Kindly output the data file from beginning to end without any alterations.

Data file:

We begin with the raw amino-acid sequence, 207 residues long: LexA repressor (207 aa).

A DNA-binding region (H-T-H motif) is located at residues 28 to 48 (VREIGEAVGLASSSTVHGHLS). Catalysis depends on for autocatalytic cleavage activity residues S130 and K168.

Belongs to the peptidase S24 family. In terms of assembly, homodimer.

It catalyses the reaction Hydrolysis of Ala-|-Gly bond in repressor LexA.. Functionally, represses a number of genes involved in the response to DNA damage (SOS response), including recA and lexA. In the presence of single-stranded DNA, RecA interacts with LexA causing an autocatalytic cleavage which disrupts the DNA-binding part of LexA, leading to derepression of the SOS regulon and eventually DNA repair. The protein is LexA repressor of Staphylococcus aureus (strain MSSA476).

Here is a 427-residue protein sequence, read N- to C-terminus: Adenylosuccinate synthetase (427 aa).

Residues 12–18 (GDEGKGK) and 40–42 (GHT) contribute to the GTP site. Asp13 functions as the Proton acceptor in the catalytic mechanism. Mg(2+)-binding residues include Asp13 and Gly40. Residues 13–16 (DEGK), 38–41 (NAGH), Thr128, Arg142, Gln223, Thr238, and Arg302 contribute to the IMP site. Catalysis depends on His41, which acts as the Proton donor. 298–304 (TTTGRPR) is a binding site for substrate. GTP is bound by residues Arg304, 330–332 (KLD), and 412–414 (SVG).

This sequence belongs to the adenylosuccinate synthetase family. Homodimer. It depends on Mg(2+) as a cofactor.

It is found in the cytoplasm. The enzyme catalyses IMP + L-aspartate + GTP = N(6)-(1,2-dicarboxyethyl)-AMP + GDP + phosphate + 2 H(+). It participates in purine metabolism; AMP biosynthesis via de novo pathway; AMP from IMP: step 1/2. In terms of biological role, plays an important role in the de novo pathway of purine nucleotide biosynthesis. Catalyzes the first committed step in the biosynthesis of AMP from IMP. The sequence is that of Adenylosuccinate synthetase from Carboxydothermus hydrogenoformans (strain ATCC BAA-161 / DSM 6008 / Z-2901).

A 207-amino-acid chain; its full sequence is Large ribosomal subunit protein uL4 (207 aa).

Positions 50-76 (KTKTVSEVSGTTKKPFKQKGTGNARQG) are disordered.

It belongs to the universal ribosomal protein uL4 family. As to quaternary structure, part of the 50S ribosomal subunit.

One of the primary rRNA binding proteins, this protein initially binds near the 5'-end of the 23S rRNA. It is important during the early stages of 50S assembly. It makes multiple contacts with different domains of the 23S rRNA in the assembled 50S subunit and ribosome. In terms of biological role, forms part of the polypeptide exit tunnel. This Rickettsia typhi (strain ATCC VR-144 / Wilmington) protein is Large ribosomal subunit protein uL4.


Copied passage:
We begin with the raw amino-acid sequence, 207 residues long: LexA repressor (207 aa).

A DNA-binding region (H-T-H motif) is located at residues 28 to 48 (VREIGEAVGLASSSTVHGHLS). Catalysis depends on for autocatalytic cleavage activity residues S130 and K168.

Belongs to the peptidase S24 family. In terms of assembly, homodimer.

It catalyses the reaction Hydrolysis of Ala-|-Gly bond in repressor LexA.. Functionally, represses a number of genes involved in the response to DNA damage (SOS response), including recA and lexA. In the presence of single-stranded DNA, RecA interacts with LexA causing an autocatalytic cleavage which disrupts the DNA-binding part of LexA, leading to derepression of the SOS regulon and eventually DNA repair. The protein is LexA repressor of Staphylococcus aureus (strain MSSA476).

Here is a 427-residue protein sequence, read N- to C-terminus: Adenylosuccinate synthetase (427 aa).

Residues 12–18 (GDEGKGK) and 40–42 (GHT) contribute to the GTP site. Asp13 functions as the Proton acceptor in the catalytic mechanism. Mg(2+)-binding residues include Asp13 and Gly40. Residues 13–16 (DEGK), 38–41 (NAGH), Thr128, Arg142, Gln223, Thr238, and Arg302 contribute to the IMP site. Catalysis depends on His41, which acts as the Proton donor. 298–304 (TTTGRPR) is a binding site for substrate. GTP is bound by residues Arg304, 330–332 (KLD), and 412–414 (SVG).

This sequence belongs to the adenylosuccinate synthetase family. Homodimer. It depends on Mg(2+) as a cofactor.

It is found in the cytoplasm. The enzyme catalyses IMP + L-aspartate + GTP = N(6)-(1,2-dicarboxyethyl)-AMP + GDP + phosphate + 2 H(+). It participates in purine metabolism; AMP biosynthesis via de novo pathway; AMP from IMP: step 1/2. In terms of biological role, plays an important role in the de novo pathway of purine nucleotide biosynthesis. Catalyzes the first committed step in the biosynthesis of AMP from IMP. The sequence is that of Adenylosuccinate synthetase from Carboxydothermus hydrogenoformans (strain ATCC BAA-161 / DSM 6008 / Z-2901).

A 207-amino-acid chain; its full sequence is Large ribosomal subunit protein uL4 (207 aa).

Positions 50-76 (KTKTVSEVSGTTKKPFKQKGTGNARQG) are disordered.

It belongs to the universal ribosomal protein uL4 family. As to quaternary structure, part of the 50S ribosomal subunit.

One of the primary rRNA binding proteins, this protein initially binds near the 5'-end of the 23S rRNA. It is important during the early stages of 50S assembly. It makes multiple contacts with different domains of the 23S rRNA in the assembled 50S subunit and ribosome. In terms of biological role, forms part of the polypeptide exit tunnel. This Rickettsia typhi (strain ATCC VR-144 / Wilmington) protein is Large ribosomal subunit protein uL4.